Entrance to the garden costs 60 dirhams or € 5.50. Upon entering, you will be catapulted into an oasis of peace. With amazing attention to detail, the garden inside has countless lush plants, several benches and sidewalks covered in mosaics. It makes for a relaxing afternoon visit.
5. Visit the Famous Jardin Majorelle
This is the most famous garden in the city and probably in all of Morocco. Jardin Majorelle is located outside the Medina – so if you are staying in the old city you will have to reach it by taxi. The garden, a combination of plants and colours, takes its name from the French Painter who built it in the 30’s.
It then became the residence of the fashion designer Yves Saint Laurent who undertook a restoration of the garden. The designer was so enchanted by the place that once he died, his ashes were distributed in the rose garden. I recommend booking for this garden as it’s a popular place!
6. Marvel at the Bahia Palace Masterpiece
The Bahia Palace is surely one of the most important architectural buildings of Marrakech. Construction took more than a decade and was started with the intention of creating the most impressive palace in history.
This fact should entice you to visit and see for yourself! Inside you will find several courtyards and gardens. The palace is so incredible that along its corridors you will be transported to a different time than the 21st century.
7. Take Photos of the Koutoubia Mosque
Amazing! This is the first word that comes to mind when thinking of the Koutoubia Mosque. A place as sacred as this is always fascinating to see. The minaret stands in the sky from which the muezzin enchants the city with his words when it comes time to do the call to prayer.
Even if you don’t belong to the Muslim faith, the call to prayer is still a wonderful thing to experience. The Koutoubia Mosque is situated just 300 metres from Jemaa el-Fna, in an area with fantastic bars and restaurants.
8. Experience a Local Hammam (Spa)
Moroccan hammams consist of a wellness path where you wash yourself by pouring cold and hot water on your body and then conclude with a massage carried out with a back scrub and soap. The hammam (the real one) is not just a common massage but a real ritual of purification.
In Marrakech, you will find hamman centres where this art is practiced. However, I must point out that you will find many hammams that are similar to Western spas. Let’s just say if you want to immerse yourself in the purest tradition then you will have to go to a public hammam!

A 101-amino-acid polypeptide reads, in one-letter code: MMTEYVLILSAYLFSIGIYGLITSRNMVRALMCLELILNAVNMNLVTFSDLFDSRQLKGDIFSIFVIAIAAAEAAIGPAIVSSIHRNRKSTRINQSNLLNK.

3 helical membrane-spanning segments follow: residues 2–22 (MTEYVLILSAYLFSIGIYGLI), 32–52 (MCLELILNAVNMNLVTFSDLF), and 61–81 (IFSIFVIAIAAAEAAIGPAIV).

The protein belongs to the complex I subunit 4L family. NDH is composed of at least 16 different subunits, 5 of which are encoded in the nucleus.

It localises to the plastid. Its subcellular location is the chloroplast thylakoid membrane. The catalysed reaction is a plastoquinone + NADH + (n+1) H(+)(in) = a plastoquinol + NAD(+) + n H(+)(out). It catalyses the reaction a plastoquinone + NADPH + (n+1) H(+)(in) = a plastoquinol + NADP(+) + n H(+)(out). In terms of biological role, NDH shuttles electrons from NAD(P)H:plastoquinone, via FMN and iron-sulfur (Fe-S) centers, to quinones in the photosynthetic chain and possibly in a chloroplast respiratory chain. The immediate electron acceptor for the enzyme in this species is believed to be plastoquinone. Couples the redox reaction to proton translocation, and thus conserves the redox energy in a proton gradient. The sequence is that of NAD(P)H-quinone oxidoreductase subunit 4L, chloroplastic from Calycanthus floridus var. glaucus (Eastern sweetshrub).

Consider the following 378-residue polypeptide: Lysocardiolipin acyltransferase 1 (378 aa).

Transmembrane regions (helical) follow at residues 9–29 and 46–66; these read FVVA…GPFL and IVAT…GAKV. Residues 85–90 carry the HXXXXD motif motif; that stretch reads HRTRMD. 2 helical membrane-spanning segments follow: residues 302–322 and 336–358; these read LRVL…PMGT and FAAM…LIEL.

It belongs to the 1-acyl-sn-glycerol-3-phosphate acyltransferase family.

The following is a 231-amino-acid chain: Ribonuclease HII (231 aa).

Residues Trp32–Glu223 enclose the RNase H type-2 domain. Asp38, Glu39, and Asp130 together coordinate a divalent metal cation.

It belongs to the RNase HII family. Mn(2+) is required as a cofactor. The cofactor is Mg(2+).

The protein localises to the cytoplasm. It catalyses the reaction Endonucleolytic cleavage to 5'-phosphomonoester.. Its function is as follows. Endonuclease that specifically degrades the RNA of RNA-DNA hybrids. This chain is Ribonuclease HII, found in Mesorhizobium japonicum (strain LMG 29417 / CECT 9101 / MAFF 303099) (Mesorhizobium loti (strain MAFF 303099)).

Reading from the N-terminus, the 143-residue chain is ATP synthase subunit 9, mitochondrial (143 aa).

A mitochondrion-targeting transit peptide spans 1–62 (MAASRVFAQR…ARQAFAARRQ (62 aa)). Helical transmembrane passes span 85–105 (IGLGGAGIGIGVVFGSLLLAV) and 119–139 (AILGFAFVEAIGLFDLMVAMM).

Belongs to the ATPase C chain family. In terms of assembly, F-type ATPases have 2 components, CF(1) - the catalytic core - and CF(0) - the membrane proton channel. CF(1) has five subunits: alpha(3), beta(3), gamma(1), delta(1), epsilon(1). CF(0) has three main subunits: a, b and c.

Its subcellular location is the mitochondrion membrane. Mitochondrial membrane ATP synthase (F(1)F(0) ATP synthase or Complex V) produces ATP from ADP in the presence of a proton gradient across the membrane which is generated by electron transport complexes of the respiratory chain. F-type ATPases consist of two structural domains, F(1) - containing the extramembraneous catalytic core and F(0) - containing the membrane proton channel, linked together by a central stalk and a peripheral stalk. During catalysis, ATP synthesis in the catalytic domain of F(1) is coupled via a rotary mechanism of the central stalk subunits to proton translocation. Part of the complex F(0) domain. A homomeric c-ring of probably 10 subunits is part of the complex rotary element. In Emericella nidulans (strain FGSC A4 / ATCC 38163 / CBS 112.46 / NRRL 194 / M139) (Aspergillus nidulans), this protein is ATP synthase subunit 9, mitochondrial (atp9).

This is where the locals go and where tradition has it that washing and massaging are done on the ground. Women also have separate spas to men. The hygienic conditions of the latter made us turn towards the most comfortable and clean hammam: Isis Spa. I highly recommend them.
9. Admire the Architecture of Ben Youssef Madrasa
Unfortunately, we were aware of the closure of this place during our travel planning phase. There was a major renovation work in progress. Those who have visited it say that inside you can admire the highest expression of Arab-Andalusian architecture. For us it will be the reason for our next trip!
10. Rent a Car and Explore the Surrounding Areas
If you have time, rent a car and head outside the city. Wherever you end up you can’t go wrong! When Massimo and I were planning our three days outside of Marrakech we had no doubts about where we wanted to go. We pointed east towards the desert – the one and only Sahara Desert.
We had to cross the Atlas Mountains – a mountain range made up of red earth and canyons. It was a crazy trip! We were immersed in the Berber culture, stayed in beautiful kasbahs (typical houses) and met genuine people. Get out of Marrakech even just for the day if you can!
Immerse Yourself in the Culture of Marrakech
To immerse yourself in the culture of Marrakech the first thing to do is to stay in a riad inside the Medina. We stayed in two riads, one more beautiful than the other. Staying inside the Medina meant we met everyday people.
With some of the locals that we met, we had the chance to talk about their culture such as the various rituals and rules of Islam. A key point of our travel style is to always immerse ourselves as much as possible in the culture of the place we visit. We love nothing more than relating to locals.
We met people who were connected to the earth and especially to their religion. It was obvious to see the difference between the Moroccans in Marrakech versus the Berbers in the desert areas. The former have a very sales-related or interest-related approach to tourists and visitors.